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Alfresco and Neo4j

Being one of the strategic development platforms at CROZ, Alfresco is a common subject of many R&D initiatives. In the latest one, we tried integration with Neo4j graph database.

At its core, Alfresco is similar to graph databases. Alfresco internal concepts like nodes, properties and associations can be conceptually mapped directly to graph database concepts as nodes, properties and relationships respectively. If we take advantage of this similarity, we can build an independent graph database which represents Alfresco nodes and associations, and keep Alfresco database and graph database in real time synchronization. Such replicated and synced graph database store enables native graph operations over Alfresco data, while original Alfresco data are kept intact.

When you look at internal Alfresco node structure, it’s clear that its structure is similar to node structure in graph database. This similarity between two products made us believe that some sort of natural integration is possible here. We absolutely love features that graph database brings and would love to have these features when managing data stored in Alfresco. For example, to define ad-hoc new relationships between Alfresco data and in this way enhance existing Alfresco data in a non-invasive manner.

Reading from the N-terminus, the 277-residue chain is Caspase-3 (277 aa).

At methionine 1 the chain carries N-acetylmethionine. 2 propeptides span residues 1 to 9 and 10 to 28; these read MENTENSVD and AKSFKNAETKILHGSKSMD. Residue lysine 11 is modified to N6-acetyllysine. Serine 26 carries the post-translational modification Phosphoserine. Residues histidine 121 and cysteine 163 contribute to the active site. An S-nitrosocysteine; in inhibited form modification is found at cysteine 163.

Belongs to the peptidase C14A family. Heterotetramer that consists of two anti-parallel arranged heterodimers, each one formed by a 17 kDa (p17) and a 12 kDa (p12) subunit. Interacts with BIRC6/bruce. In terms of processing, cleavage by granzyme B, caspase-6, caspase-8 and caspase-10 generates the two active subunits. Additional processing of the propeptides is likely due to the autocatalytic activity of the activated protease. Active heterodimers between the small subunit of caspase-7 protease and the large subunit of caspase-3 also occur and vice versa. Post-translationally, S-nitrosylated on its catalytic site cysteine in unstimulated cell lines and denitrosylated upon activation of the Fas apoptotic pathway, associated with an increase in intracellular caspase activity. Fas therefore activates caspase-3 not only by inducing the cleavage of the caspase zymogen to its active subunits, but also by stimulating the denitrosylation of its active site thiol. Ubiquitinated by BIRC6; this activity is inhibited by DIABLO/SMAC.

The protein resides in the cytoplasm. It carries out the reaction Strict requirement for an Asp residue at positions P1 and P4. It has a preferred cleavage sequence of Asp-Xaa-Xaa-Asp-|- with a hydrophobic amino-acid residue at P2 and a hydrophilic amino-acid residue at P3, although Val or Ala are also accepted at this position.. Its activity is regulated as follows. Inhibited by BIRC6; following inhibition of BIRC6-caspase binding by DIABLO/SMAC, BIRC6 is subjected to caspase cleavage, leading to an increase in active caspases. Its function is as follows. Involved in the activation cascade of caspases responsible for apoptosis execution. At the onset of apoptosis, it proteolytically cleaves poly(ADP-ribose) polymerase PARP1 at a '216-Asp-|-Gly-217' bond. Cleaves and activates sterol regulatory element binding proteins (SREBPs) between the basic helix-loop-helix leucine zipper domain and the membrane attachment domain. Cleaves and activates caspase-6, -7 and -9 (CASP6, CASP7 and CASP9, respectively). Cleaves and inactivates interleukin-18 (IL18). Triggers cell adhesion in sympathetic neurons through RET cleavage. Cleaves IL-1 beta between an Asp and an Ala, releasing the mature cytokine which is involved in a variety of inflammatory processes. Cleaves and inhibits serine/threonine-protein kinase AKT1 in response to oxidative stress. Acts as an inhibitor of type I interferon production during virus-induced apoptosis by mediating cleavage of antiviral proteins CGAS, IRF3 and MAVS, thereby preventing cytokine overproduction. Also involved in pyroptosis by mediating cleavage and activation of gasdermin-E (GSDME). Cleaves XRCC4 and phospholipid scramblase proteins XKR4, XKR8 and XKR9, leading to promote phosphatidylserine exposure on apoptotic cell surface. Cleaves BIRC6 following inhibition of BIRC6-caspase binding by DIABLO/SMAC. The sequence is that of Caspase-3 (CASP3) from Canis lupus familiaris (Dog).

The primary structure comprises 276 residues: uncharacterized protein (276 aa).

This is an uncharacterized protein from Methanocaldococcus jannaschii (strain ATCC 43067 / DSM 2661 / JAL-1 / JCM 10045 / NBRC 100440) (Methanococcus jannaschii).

So we gave it a try in our R&D department. After initial validation of technical concepts, we focused on finding the appropriate business use case and decided on a use case from insurance industry. In this use case we took an insurance company with multiple branches and business goal to store and manage documentation produced after the client reports car damage. We’re talking about pictures of the car taken after the accident and all sorts of documentation, either in Office format or scanned. It would be useful for insurance officers to analyze which branch has the most damages reported, how are these damages connected and so on.

Pilot project

Insurance company stores all documents in Alfresco and there is a custom metadata model for each document type. We have developed a front end application for managing these documents and their metadata. Front end application is based on Grails architecture and ExtJS library. We’ve actually built a framework which significantly simplifies creation of ExtJS/Grails applications by providing many features like customizable initial application generator, custom built & enhanced ExtJS components, integrated JavaScript IoC container, automatic XSS & CSRF protection, user notifications, client & server side validations, advanced form handling, simplified and enhanced client/server AJAX communication, simplified error handling, ExtJS/Grails scaffolding, scanning, database registries maintenance, etc.

Among these features is also a Grails component which simplifies secured communication with Alfresco side. On Alfresco side we developed extensions which enable us to handle requests with native Spring components (Controllers, Services etc.) instead of using classic Web Scripts approach.